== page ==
To commemorate Martin Luther King Jr. National Day of Service (MLK Day), over 80 students from Alabama and Georgia attended the 2024 Jr. Minorities in Agriculture, Natural Resources & Related Sciences (MANRRS) Leadership Institute. Auburn University’s and Tuskegee University’s MANRRS programs led the three-day program to engage high school students and expose them to the exciting opportunities and pathways in the forest and conservation sector.
Auburn University’s MANRRS program aims to foster an inclusive environment where students from diverse backgrounds can pursue careers in natural resource fields. Similarly, Tuskegee University’s MANRRS program, hosted at the historically Black university with the oldest agriculture program in the country, strives to open doors in agricultural education for Black Americans.
Auburn University was awarded a Sustainable Forestry Initiative (SFI) Community Grant to support the Jr. MANRRS Leadership Institute and to increase awareness of career opportunities in the forest and conservation sector. SFI Community Grants are awarded for collaborative community-based projects, activities or events that support efforts to connect communities to forests.
2024 Alabama JR. MANRRS Leadership Institute
Jerri Taylor, Sr. Director of Diversity and Career Pathways at SFI, attended the 2024 event for the second year.
Through interactive workshops, general sessions, and tours, the students engaged with collegiate students and industry professionals. This year’s theme, “Aspire to Inspire,” offered activities to help youth discover how forestry and technology relate to the world around them and the excitement of academic excellence, leadership, technical development, and teamwork.
In addition to possible career exposure, students received training on topics like networking, forestry measurements, sustainability, professional branding, and more.
“The youth had a chance to learn about the importance of green jobs and how to obtain a green job. Early exposure is key and that is one thing that Sustainable Forestry Initiative and MANRRS prides ourselves on doing, because all youth are diamonds and it’s our job to help them shine,” said Taylor.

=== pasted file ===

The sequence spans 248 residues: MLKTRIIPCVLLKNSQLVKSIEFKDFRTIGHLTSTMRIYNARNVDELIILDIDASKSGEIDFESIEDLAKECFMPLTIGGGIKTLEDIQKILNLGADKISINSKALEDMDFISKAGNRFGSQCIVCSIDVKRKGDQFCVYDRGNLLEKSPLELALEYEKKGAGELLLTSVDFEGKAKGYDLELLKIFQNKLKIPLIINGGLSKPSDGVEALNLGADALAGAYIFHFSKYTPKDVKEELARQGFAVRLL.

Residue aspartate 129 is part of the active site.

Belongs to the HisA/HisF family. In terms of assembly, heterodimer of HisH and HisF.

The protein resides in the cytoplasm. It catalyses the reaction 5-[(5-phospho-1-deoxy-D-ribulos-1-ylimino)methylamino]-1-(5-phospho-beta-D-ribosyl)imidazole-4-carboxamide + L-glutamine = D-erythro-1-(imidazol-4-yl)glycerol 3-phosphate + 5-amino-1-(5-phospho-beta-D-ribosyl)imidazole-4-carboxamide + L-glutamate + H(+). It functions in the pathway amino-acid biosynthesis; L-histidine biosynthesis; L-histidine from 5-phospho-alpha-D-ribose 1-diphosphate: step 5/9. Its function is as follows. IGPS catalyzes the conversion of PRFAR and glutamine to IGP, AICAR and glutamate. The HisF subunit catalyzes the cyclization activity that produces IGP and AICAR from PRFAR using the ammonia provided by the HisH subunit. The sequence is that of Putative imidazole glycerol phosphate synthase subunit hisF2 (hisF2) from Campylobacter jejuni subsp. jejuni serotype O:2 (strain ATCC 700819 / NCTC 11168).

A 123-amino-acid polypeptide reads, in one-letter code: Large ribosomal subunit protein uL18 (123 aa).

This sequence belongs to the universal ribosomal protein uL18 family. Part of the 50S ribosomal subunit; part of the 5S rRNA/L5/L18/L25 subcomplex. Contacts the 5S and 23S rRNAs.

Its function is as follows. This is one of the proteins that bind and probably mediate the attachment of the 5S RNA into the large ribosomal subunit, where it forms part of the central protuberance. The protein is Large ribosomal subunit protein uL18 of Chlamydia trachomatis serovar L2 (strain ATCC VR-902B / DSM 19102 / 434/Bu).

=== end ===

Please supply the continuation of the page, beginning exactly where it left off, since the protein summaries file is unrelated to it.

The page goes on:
Taylor spoke to the students about their internet presence with her “When to Cheer and When to Chill” presentation. She also moderated a panel on the SFI-Project Learning Tree (PLT)-MANRRS Black Faces in Green Spaces: The Journeys of Black Professionals in Green Careers guide, which profiles 22 Black professionals in the forest and conservation sector. Aaron Evans, profiled in The Journeys guide and a past SFI Annual Conference youth delegate, and Sheniqua Glover, a past SFI Annual Conference youth delegate, spoke on the panel with Taylor.
MANRRS and SFI’s partnership
SFI and MANRRS formalized a partnership to ensure young Black Americans have greater opportunities for rewarding careers in the forest and conservation sector at the end of 2021 with a signed memorandum of understanding (MOU). The MOU included several activities to address the spectrum of needs across the green career trajectory, to help the forest and conservation sector recruit, retain, and advance a diverse and resilient workforce.
As part of the partnership, MANRRS, SFI, and PLT (an initiative of SFI), developed the Black Faces in Green Spaces: The Journeys of Black Professionals in Green Careers guide. The guide is designed for middle and high school students, pre-professional youth, parents, and natural resource professionals looking to increase diversity within the natural resources professions.
Learn more MANRRS and connect with your local chapter here: www.MANRRS.org.